We’re starting back up with feature Fridays at AMV. Starting late, but starting nonetheless, and we’re kicking off with the return of Short Story Friday. Today (actually tonight), it’s a story by Todd Robert Petersen. Why? Because his Marilyn Brown Unpublished Novel Award-winning Rift* has just been published by Zarahemla Books. For more on Rift, see Laura’s recent interview with Todd. For a taste of his work, click on the link below.
Title: Now and at the Hour of Our Death
Author: Todd Robert Petersen
Publication Info: Dialogue, Summer 2003
Submitted by: Theric Jepson
Why?: Theric writes: “.
I think Petersen is the best short story writer we have at the moment. This particular story is often mentioned to me by others as being their favorite.”
Possible online sources of stories and link to spreadsheet with current submissions
All Short Story Friday posts so far
*Full disclosure: this is going to sound like bragging, but I do think it’s best to disclose any conflicts of interest. So here it is: I read a draft of Rift and commented on it. I have not read the final version of the novel. Also: I very much enjoyed the version I read even though I was initially put off by the idea that Todd was writing a rural Utah novel when I specifically applauded him for the international flavor of his short stories in Long After Dark.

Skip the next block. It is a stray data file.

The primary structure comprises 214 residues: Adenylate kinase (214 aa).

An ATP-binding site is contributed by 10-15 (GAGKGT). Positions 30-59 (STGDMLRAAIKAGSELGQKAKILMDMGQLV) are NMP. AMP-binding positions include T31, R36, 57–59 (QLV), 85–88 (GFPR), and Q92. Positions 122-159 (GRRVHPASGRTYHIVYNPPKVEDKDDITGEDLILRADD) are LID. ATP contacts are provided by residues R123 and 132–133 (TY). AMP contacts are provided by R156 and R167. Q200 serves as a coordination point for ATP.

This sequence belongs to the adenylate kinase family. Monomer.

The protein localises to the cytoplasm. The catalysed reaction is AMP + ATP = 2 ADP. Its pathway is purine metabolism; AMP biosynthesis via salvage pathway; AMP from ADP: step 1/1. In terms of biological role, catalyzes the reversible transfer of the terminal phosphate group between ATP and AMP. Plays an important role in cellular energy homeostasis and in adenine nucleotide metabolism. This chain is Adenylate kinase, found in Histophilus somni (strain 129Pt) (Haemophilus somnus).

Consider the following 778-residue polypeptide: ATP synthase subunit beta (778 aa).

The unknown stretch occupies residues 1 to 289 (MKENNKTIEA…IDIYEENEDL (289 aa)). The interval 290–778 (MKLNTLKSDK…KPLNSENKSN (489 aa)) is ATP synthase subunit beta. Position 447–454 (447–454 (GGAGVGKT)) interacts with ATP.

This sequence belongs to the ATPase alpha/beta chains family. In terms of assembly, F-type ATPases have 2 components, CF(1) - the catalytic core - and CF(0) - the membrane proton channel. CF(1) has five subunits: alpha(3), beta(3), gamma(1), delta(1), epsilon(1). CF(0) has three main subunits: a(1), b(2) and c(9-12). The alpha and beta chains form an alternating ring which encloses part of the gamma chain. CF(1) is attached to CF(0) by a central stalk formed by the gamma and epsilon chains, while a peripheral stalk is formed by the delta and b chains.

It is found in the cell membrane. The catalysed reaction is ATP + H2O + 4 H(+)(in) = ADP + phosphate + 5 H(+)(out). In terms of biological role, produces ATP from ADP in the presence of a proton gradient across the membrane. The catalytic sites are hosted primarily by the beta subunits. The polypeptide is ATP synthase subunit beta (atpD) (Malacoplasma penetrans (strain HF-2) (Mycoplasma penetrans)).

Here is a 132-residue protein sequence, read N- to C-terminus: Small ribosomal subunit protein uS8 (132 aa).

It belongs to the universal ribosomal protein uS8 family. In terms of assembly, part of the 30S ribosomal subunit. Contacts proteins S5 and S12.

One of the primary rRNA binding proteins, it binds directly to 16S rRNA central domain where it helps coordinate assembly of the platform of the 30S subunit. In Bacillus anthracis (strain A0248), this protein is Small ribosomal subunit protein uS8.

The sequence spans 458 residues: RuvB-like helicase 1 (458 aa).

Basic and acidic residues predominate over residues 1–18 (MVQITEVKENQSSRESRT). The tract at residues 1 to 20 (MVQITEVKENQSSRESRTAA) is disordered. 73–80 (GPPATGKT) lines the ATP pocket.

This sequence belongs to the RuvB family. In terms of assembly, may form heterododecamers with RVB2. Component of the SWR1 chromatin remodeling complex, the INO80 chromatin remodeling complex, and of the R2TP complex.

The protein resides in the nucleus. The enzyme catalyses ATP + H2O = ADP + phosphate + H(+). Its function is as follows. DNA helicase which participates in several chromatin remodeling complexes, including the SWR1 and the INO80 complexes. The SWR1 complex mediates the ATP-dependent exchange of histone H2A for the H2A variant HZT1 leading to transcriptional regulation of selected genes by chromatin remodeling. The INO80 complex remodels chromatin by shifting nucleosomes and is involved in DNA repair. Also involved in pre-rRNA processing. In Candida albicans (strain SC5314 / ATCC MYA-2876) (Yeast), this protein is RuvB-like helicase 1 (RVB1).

3 thoughts on “Short Story Friday: Now and at the Hour of Our Death by Todd Robert Petersen”
After the irritating foreword and the rural-Utah first story, I was prepared to set LAD down for a few months. But I was holding a sleeping baby and no other reading material within reach so I read the next story, a gem called “Now and at the Hour of Our Death” and was blown away. The book hardly left my hands over the next few days and since finishing it I’ve been pressing it on everyone.
And so, even though Rift is based on that first rural-Utah story, I’m very excited.
What’s the foreword? C.B.?
I thought it was good, tight prose that brought me in and made me wonder about why I just can’t relate to some people. Protecting my family would not bring me doubt, or did I misinterpret something?
The foreword’s by Brian Evanson and you can read it at Google Books. I didn’t know who he was at the time, but it left me cold and set me up to hate the book. Good thing I had already bought it at that point.
As to your question, did you miss how he wanted to go beyond merely protecting?